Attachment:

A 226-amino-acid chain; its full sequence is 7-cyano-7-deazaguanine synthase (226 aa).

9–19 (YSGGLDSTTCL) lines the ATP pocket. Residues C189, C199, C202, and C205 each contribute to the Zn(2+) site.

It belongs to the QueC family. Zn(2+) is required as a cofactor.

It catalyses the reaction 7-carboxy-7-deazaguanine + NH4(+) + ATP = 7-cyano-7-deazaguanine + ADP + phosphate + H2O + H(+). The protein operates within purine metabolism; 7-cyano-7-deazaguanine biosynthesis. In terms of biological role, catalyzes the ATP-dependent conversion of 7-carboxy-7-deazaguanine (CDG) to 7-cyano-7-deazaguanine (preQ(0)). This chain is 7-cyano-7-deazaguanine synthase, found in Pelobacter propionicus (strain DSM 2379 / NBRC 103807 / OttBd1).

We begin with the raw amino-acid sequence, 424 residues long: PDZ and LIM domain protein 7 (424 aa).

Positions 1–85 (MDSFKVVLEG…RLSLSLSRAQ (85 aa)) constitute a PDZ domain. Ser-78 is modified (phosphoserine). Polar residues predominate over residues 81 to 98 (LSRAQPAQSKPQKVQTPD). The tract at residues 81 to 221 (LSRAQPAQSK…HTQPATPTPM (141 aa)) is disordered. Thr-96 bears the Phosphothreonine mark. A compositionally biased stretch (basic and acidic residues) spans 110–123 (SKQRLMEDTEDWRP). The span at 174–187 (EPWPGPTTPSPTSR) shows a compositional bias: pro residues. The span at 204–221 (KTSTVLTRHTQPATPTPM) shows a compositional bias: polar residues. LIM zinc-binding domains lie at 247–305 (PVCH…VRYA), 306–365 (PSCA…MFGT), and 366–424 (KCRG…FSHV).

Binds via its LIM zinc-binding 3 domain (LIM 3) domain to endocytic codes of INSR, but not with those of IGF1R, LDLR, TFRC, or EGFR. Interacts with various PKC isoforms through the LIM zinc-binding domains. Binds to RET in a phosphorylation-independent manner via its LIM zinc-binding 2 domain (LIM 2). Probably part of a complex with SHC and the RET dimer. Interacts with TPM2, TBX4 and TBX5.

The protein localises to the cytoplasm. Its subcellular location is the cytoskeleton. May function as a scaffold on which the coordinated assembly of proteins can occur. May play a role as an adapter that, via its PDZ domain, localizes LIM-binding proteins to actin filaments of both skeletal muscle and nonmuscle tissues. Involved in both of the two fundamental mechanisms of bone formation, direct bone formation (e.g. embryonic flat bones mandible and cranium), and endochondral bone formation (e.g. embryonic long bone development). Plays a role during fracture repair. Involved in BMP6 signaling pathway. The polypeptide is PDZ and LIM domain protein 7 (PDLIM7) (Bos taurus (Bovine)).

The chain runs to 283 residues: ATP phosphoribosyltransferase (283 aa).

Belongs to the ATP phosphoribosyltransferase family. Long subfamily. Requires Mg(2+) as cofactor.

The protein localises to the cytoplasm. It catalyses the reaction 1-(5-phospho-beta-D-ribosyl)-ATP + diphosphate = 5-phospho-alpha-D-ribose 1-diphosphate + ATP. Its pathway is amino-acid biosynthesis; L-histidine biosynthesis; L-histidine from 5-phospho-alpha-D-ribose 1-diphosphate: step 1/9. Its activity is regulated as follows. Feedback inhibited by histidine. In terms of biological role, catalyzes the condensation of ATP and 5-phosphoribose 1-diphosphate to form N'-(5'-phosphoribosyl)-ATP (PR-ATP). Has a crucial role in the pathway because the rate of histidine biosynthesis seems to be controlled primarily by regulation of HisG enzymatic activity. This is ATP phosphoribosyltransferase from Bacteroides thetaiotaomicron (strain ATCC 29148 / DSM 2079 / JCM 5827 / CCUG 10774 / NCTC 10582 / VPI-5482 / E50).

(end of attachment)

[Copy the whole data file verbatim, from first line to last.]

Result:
A 226-amino-acid chain; its full sequence is 7-cyano-7-deazaguanine synthase (226 aa).

9–19 (YSGGLDSTTCL) lines the ATP pocket. Residues C189, C199, C202, and C205 each contribute to the Zn(2+) site.

It belongs to the QueC family. Zn(2+) is required as a cofactor.

It catalyses the reaction 7-carboxy-7-deazaguanine + NH4(+) + ATP = 7-cyano-7-deazaguanine + ADP + phosphate + H2O + H(+). The protein operates within purine metabolism; 7-cyano-7-deazaguanine biosynthesis. In terms of biological role, catalyzes the ATP-dependent conversion of 7-carboxy-7-deazaguanine (CDG) to 7-cyano-7-deazaguanine (preQ(0)). This chain is 7-cyano-7-deazaguanine synthase, found in Pelobacter propionicus (strain DSM 2379 / NBRC 103807 / OttBd1).

We begin with the raw amino-acid sequence, 424 residues long: PDZ and LIM domain protein 7 (424 aa).

Positions 1–85 (MDSFKVVLEG…RLSLSLSRAQ (85 aa)) constitute a PDZ domain. Ser-78 is modified (phosphoserine). Polar residues predominate over residues 81 to 98 (LSRAQPAQSKPQKVQTPD). The tract at residues 81 to 221 (LSRAQPAQSK…HTQPATPTPM (141 aa)) is disordered. Thr-96 bears the Phosphothreonine mark. A compositionally biased stretch (basic and acidic residues) spans 110–123 (SKQRLMEDTEDWRP). The span at 174–187 (EPWPGPTTPSPTSR) shows a compositional bias: pro residues. The span at 204–221 (KTSTVLTRHTQPATPTPM) shows a compositional bias: polar residues. LIM zinc-binding domains lie at 247–305 (PVCH…VRYA), 306–365 (PSCA…MFGT), and 366–424 (KCRG…FSHV).

Binds via its LIM zinc-binding 3 domain (LIM 3) domain to endocytic codes of INSR, but not with those of IGF1R, LDLR, TFRC, or EGFR. Interacts with various PKC isoforms through the LIM zinc-binding domains. Binds to RET in a phosphorylation-independent manner via its LIM zinc-binding 2 domain (LIM 2). Probably part of a complex with SHC and the RET dimer. Interacts with TPM2, TBX4 and TBX5.

The protein localises to the cytoplasm. Its subcellular location is the cytoskeleton. May function as a scaffold on which the coordinated assembly of proteins can occur. May play a role as an adapter that, via its PDZ domain, localizes LIM-binding proteins to actin filaments of both skeletal muscle and nonmuscle tissues. Involved in both of the two fundamental mechanisms of bone formation, direct bone formation (e.g. embryonic flat bones mandible and cranium), and endochondral bone formation (e.g. embryonic long bone development). Plays a role during fracture repair. Involved in BMP6 signaling pathway. The polypeptide is PDZ and LIM domain protein 7 (PDLIM7) (Bos taurus (Bovine)).

The chain runs to 283 residues: ATP phosphoribosyltransferase (283 aa).

Belongs to the ATP phosphoribosyltransferase family. Long subfamily. Requires Mg(2+) as cofactor.

The protein localises to the cytoplasm. It catalyses the reaction 1-(5-phospho-beta-D-ribosyl)-ATP + diphosphate = 5-phospho-alpha-D-ribose 1-diphosphate + ATP. Its pathway is amino-acid biosynthesis; L-histidine biosynthesis; L-histidine from 5-phospho-alpha-D-ribose 1-diphosphate: step 1/9. Its activity is regulated as follows. Feedback inhibited by histidine. In terms of biological role, catalyzes the condensation of ATP and 5-phosphoribose 1-diphosphate to form N'-(5'-phosphoribosyl)-ATP (PR-ATP). Has a crucial role in the pathway because the rate of histidine biosynthesis seems to be controlled primarily by regulation of HisG enzymatic activity. This is ATP phosphoribosyltransferase from Bacteroides thetaiotaomicron (strain ATCC 29148 / DSM 2079 / JCM 5827 / CCUG 10774 / NCTC 10582 / VPI-5482 / E50).